I want to try using my Xbox 360 Kinect as a robot sensor. After I’ve made the necessary electrical modifications, I decided to try to talk to my sensor bar via OpenKinect (a.k.a.
libfreenect) driver software. Getting it up and running on my Ubuntu 16.04 installation was surprisingly easy: someone has put in the work to make it a part of standard Ubuntu software repository. Whoever it was, thank you!
Once installed, though, I wasn’t sure what to do next. I found documentation telling me to launch a test/demonstration viewer application called
glview. That turned out to be old information, the test app is actually called
freenect-glview. Also, it is no longer added to the default user search path. I have to launch it with the full path
Once I got past that minor hurdle, I have on my screen a window that showed two video feeds from my Kinect sensor: on the left, depth information represented by colors. And on the right, normal human vision color video. Here’s my Kinect pointed at its intended home: on board my rover Sawppy.
This gave me a good close look at Kinect depth data. What’s visible and represented by color is pretty good, but the black areas worry me. They represent places where the Kinect was not able to extract depth information. I didn’t expect it to be able to pick out fine surface details of Sawppy components, but I did expect it to see the whole chassis in some form. This was not the case, with areas of black all over Sawppy’s chassis.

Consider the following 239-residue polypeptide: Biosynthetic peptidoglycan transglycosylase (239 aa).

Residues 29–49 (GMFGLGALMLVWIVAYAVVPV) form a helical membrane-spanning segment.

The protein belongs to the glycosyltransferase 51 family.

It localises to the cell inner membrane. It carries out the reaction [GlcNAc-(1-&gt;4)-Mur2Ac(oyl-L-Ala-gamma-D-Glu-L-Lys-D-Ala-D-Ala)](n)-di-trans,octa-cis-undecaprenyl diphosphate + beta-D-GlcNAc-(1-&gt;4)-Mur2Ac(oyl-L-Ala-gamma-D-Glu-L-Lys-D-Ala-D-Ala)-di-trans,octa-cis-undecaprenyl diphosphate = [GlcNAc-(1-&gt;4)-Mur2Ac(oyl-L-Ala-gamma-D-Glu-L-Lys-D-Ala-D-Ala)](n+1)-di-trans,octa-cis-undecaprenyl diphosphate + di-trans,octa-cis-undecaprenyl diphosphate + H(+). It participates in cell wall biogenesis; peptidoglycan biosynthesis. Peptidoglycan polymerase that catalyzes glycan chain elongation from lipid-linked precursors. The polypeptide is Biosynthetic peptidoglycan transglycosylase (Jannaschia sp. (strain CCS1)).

Some observations of what a Xbox 360 Kinect could not see:
- The top of Sawppy’s camera mast. Neither the webcam nor the 3D-printed mount for that camera. This part is the most concerning one because I have no hypothesis why.
- The bottom of Sawppy’s payload bay. This is unfortunate but understandable: it is a piece of laser cut acrylic which would reflect Kinect’s projected pattern away from the receiving IR camera.
- The battery pack in rear has a smooth clear plastic package and would also not reflect much back to the camera.
- Wiring bundles are enclosed in a braided sleeve. It would scatter the majority of IR pattern and those that make it to the receiving camera would probably be jumbled.
None of these are deal-breakers on their own, they’re part of the challenges of building a robot that functions outside of a controlled environment. In addition to those, I’m also concerned about the frame-to-frame inconsistency of depth data. Problematic areas are sometimes visible for a frame and disappear in the next. The noisiness of this information might confuse a robot trying to make sense of its environment with this data. It’s not visible in the screenshot above, but here’s an animated GIF showing a short snippet for illustration: